Lewis Hamilton's retort to Helmut Marko: 'I didn't say I was dying' | Planet F1
Lewis Hamilton has defended his remarks about being injured following his Monza crash after they were questioned by Helmut Marko.
Both Hamilton and the Mercedes team said the World Champion had been left with a sore neck and a headache after colliding with title rival Max Verstappen during the Italian Grand Prix.
During the incident, Verstappen’s Red Bull went over the top of Hamilton’s cockpit, making contact with his head, although thankfully the Halo took most of the impact.
Ever since the incident, Red Bull’s driver programme boss Marko had questioned the extent of any injuries Hamilton suffered, and before the Russian Grand Prix reiterated his doubts.
Hamilton says he was not making a story out of the incident by stretching the truth of his pain, while pointing out he had not been dramatic in any way with the discomfort he had described.
“I don’t really listen to what these individuals talk about,” Hamilton is quoted as saying by the Express as he addressed Marko’s words at his press conference before the Russian Grand Prix.
“I definitely felt a bit of pain, I think, after the race. Then I said I would get it checked out and I worked with Angela [Cullen, Hamilton’s physiotherapist and assistant] straight after the race and during the flight, had check-ups the next day and then we just worked on it through the week with acupuncture and everything.
“I didn’t say I was dying. Of course, aware of the fact that in just a millisecond, anything can happen.
“And so I did feel grateful. It was difficult. It was intense.
“I was going through a lot of different emotions, didn’t always handle it the best.
“And that’s to be expected. There’s a lot of pressure from you working in a big team. There’s a lot of self-expectation and pressure because the desire to win is huge.”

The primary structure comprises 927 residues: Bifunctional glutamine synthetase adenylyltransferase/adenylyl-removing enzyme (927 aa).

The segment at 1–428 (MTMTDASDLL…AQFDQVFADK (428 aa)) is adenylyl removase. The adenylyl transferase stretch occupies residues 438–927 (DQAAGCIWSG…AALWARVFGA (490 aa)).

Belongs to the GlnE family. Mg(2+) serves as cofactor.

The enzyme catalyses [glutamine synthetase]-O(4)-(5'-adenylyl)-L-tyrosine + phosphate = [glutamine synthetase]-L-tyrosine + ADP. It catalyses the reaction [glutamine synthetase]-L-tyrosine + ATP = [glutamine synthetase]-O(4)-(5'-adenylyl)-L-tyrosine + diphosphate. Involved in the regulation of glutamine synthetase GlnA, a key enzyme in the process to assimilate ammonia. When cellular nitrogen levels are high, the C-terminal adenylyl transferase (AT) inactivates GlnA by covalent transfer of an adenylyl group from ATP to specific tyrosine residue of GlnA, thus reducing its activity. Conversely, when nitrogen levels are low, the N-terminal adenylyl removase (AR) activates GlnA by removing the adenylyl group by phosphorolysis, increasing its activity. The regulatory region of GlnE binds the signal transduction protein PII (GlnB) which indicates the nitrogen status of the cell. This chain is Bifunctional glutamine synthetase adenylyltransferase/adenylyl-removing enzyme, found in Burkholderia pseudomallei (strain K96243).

Asked if he still felt any pain arriving for the Russian GP, Hamilton responded: “No, fortunately not.
“I was really lucky I had Angela with me all week. She was meant to go home but she stayed with me all week.
“Lots of good positive treatments, lots of yoga and managed to get back in the gym and feeling good, so very fortunate.”
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Several ex-F1 stars have now suggested more crashes will likely occur between Hamilton and Verstappen. But Hamilton said it is important both of them continue to fight “hard and fair”.
“The most important thing is that we fight hard and fair,” Hamilton told reporters.
“I have no doubt we’ll both be professional and carry on with the season.”
And with eight rounds of the season remaining, Hamilton stressed the need to also race “smart” rather than risk throwing it all away for one corner, as was the case at Monza.
“At the end of the day you have to be smart. Sometimes you don’t make it to a corner and you have to make sure you don’t take any damage and be able to fight on the next corner,” he explained.
“You have to find a balance in that. You can’t win it all in one corner.”
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